Web Application publishing, simple and distributed with IPFS
Install via npm
$ npm install ipscend --global
Run the CLI to show the available commands
$ ipscend Usage: ipscend COMMAND [OPTIONS] Available commands: browse Open your application in a browser init Initialize a ipscend project ipfs start Start your a local IPFS node preview Preview your application before you publish it publish Publish your project screenshot View or generate screenshots for your application versions Check each version published
Opens the last published version of your application in the browser.
Initializes your project. Asks for the folder where the web application will be available and stores an
ipscend.json object in your current path to store all the metadata it generates, such as published versions and taken screenshots.
ipscend ipfs start
Start and init an IPFS node (in case you don't want to install and run IPFS yourself)
Serves your application on a local static file server, so that you can try it out before you feel ready to publish it.
Publishes the current state of your application to IPFS and stores a reference to it.
Note: You have to have a local IPFS node running in order to publish, check below for how to get your local IPFS node running.
Opens a screenshot preview of all the published versions of your app. In order to generate the screenshots, you must first run
ipscend screenshot --gen.
Note: The webapp used for this is ipscend-screenshot-visualizer.
Prints out the published versions for the app and its respective timestamp.
Note: In order to use this feature, you must set
API_ORIGIN=* as an environment variable before running your IPFS node.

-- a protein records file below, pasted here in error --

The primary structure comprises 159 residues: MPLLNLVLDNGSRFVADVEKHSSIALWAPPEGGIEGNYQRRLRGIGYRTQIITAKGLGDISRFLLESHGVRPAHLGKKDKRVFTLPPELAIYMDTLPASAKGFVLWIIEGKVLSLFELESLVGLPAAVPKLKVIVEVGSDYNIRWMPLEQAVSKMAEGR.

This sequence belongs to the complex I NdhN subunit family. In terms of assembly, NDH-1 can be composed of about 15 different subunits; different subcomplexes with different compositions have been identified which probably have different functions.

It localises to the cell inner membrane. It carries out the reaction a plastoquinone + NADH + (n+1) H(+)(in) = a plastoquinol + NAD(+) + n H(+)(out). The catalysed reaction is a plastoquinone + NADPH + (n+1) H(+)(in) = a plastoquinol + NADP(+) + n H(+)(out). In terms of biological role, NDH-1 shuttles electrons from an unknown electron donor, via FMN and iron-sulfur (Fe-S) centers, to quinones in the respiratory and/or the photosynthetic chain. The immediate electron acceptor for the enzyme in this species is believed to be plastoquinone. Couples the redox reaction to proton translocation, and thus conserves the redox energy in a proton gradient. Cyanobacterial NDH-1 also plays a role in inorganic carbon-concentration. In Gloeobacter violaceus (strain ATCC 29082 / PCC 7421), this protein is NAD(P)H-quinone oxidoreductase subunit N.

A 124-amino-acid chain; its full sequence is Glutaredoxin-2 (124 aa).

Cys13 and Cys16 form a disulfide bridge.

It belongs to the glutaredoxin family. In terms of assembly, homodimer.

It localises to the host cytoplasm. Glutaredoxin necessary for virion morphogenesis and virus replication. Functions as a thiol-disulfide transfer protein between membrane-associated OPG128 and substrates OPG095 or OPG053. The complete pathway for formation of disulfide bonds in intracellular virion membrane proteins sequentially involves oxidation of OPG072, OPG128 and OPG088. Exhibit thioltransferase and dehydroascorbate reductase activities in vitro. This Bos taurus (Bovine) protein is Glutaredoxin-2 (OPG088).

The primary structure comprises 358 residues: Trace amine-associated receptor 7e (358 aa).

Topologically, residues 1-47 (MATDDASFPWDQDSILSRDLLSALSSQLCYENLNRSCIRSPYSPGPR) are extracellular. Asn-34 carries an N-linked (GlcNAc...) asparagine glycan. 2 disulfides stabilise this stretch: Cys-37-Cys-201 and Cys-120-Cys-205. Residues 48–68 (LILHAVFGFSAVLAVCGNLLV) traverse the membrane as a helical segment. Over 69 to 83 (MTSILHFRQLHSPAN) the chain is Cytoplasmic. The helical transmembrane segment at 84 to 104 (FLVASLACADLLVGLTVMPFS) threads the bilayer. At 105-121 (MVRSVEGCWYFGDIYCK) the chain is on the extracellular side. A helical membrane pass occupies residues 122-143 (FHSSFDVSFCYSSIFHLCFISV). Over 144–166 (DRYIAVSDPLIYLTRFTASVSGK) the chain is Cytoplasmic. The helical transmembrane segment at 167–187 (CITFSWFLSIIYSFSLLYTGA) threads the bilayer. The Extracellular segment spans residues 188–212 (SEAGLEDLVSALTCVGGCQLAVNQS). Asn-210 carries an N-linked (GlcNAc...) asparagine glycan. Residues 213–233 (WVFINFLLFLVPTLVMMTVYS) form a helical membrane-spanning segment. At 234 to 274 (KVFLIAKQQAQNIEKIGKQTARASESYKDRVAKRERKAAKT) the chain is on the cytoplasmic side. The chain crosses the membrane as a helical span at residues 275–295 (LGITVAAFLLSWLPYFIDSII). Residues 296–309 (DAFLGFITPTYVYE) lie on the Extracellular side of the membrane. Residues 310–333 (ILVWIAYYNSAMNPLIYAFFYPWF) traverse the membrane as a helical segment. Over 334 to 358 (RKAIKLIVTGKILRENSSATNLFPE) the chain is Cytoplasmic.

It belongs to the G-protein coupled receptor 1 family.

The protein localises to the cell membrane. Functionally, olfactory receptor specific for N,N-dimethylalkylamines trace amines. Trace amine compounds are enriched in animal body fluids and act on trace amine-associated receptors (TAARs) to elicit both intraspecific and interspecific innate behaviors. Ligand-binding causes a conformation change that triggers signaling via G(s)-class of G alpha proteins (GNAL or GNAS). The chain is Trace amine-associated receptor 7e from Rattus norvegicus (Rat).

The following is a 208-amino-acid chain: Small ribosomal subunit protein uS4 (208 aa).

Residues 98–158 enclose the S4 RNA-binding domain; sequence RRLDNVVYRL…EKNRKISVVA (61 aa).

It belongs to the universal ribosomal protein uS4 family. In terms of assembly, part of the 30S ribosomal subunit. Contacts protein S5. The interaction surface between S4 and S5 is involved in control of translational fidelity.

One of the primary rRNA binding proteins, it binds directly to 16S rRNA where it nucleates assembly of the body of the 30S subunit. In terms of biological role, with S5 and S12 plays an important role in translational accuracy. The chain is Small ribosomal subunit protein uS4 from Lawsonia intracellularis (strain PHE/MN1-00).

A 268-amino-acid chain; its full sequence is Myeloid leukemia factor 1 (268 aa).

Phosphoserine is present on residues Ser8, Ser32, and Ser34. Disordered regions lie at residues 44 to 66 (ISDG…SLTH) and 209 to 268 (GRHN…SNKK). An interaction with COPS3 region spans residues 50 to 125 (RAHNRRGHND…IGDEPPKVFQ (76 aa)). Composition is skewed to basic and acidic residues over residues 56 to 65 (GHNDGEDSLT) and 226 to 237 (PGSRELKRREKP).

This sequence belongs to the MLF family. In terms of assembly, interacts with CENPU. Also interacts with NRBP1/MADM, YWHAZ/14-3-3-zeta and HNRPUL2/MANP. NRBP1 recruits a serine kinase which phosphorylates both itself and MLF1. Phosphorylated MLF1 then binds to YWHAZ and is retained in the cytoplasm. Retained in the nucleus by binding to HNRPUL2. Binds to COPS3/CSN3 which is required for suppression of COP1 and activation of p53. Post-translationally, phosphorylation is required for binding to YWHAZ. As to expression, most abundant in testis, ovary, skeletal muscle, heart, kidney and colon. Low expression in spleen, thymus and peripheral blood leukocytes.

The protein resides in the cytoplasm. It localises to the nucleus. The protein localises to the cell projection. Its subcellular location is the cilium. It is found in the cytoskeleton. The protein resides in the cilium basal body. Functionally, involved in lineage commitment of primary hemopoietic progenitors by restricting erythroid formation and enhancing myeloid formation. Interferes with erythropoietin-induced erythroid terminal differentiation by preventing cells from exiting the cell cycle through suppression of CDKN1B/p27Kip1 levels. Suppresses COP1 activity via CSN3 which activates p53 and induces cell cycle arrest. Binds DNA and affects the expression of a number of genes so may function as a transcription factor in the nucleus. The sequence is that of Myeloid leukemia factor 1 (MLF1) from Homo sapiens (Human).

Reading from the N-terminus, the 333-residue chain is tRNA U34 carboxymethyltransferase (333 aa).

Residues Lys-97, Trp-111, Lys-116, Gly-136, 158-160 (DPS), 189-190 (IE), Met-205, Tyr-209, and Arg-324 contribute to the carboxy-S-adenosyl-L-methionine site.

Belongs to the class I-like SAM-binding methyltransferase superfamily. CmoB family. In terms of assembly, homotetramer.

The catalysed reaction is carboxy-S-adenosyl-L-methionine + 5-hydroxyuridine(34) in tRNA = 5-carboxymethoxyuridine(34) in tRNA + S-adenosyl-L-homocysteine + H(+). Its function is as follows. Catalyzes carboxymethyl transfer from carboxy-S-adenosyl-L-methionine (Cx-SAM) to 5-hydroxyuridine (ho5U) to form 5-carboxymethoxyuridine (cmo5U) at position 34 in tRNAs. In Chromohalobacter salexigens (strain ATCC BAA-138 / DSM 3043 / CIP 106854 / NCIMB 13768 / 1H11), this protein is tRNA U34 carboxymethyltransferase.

Use IPFS to host your webpage using a standard domain (includes cool DNS trick!)
If you are looking into having your application accesible through
youdomain.com, instead of referencing it by a
/ipfs/hash, we have a solution for you.
Every IPFS node HTTP interface checks the host header when it receives a request from a browser, then it performs a DNS lookup for a TXT Record, looks if there is any MerkleLink available, and, if there is, it performs a lookup, caching that path and serving it as if it was a static webserver.
To make this work, simply:
Publish your application using
Save the returned hash.
Find the IPFS ip addresses using
$ dig ipfs.io. Example:
$ dig +short ipfs.io 184.108.40.206 220.127.116.11 18.104.22.168 ...
Decide which domain or subdomain will host your IPFS application. We're going to use
In the DNS administration for your domain, add an A record for each of the ipfs.io IPs addresses. Example:
yourdomain.com ipfs A 22.214.171.124 ipfs A 126.96.36.199 ipfs A 188.8.131.52 ...
If you're using the root domain, your DNS rules should look like:
yourdomain.com @ A 184.108.40.206 @ A 220.127.116.11 @ A 18.104.22.168 ...
Next, the cool DNS trick. Add a TXT record with the hash of your IPFS application. Example:
yourdomain.com ipfs TXT dnslink=/ipfs/QmXkbSsxHZZniJ1rd5y7cJsDYyRKkcYeoEsN7p4PUq799L
Wait a little bit for DNS to propagate.
ipfs.yourdomain.comand see that your page was loaded!
Voilá, your page is now cached and is being served by IPFS.
Note: You can also host your own IPFS nodes and use the same DNS trick.
Automate the DNS TXT Record update with
dnslink-deploy is a simple tool that lets you update your TXT records to the latest hash, if you happen to be using Digital Ocean's nameservers. To update it using the tool, simply run:
dnslink-deploy -d yourDomain -r @ -p /ipfs/QmeQT76CZLBhSxsLfSMyQjKn74UZski4iQSq9bW7YZy6x8
To learn more about how the tool works, visit https://github.com/ipfs/dnslink-deploy and to learn how to set up your domain with Digital Ocean's name servers, go to: https://www.digitalocean.com/community/tutorials/how-to-point-to-digitalocean-nameservers-from-common-domain-registrars